Flavanols contained in green tea, soy and other foods have been shown to reduce markers of inflammation and suppress cancer cell proliferation in a number of experimental studies. Catechins and procyanidins inhibit the activation of NFkB, a key regulator of inflammation and the immune response. Relatively few studies have specifically looked at the influence of cocoa on markers of inflammation. However, since dark chocolate and cocoa contain very high concentrations of procyanidins—higher than most other foods—it is quite possible that chocolate may suppress inflammation to an extent equal to or greater than that of other foods. Cocoa has one of the highest concentrations of flavanoids of any food—over 10% of the total weight of cocoa powder.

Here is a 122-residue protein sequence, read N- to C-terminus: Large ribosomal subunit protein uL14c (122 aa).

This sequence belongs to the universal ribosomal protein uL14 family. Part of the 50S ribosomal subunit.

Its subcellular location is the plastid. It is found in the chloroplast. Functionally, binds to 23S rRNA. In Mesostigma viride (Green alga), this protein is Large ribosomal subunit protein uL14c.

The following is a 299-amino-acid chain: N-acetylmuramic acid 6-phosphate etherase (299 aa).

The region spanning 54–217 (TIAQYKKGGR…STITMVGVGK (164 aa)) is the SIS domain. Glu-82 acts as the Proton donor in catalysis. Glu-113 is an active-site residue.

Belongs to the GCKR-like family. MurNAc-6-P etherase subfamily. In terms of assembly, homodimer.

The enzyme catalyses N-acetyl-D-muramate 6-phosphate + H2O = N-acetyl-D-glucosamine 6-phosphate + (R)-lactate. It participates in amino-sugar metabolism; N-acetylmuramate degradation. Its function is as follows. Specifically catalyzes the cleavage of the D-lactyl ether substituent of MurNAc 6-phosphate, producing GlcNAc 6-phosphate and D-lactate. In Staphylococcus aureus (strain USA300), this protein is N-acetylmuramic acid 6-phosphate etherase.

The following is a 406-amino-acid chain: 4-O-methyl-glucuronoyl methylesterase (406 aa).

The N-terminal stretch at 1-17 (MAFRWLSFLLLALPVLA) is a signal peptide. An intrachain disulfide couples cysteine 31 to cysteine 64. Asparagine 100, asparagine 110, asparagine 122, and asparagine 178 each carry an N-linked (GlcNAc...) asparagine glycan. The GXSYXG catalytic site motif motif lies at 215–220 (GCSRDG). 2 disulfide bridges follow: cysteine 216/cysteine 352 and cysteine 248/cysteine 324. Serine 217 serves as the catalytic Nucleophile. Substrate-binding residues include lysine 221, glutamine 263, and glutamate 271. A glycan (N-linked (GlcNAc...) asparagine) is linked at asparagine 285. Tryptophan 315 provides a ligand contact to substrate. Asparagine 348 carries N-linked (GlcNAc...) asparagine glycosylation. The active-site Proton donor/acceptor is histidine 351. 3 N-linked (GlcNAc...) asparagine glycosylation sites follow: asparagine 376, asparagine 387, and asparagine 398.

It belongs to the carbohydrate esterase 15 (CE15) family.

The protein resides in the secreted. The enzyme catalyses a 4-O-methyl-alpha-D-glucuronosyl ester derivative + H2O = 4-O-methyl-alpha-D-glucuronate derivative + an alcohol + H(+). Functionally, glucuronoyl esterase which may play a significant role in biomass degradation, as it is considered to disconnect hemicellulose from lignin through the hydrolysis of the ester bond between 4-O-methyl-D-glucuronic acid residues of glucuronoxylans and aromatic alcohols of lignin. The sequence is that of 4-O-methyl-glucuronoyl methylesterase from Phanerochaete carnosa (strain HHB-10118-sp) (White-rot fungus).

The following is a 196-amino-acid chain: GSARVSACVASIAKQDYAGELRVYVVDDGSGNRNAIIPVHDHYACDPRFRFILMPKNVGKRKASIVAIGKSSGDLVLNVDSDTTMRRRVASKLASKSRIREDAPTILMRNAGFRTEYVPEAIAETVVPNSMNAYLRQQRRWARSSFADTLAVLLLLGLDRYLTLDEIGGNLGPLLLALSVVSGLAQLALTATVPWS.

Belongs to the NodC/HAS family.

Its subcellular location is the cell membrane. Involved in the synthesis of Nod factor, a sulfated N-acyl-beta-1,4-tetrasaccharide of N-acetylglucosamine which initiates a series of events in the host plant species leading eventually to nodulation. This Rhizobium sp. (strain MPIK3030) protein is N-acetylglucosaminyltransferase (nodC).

Prospective studies using cocao as a nutritional supplement will help to better define the anti-inflammatory and chemopreventive potencies of cocoa powder and chocolate. The epidemiological evidence for chocolate is also less extensive than for green tea and other foods. Among two case-control studies that specifically looked at chocolate intake in relation to cancer risk, one found no association between chocolate consumption and colon cancer risk, while the other found a lower prevalence of pre-cancerous colon polyps with higher chocolate intake. Nonetheless, cocoa and chocolate, with its high flavanol content, have substantial potential for chemoprevention and should be studied further in well-designed trials using defined dietary amounts with valid markers of inflammation.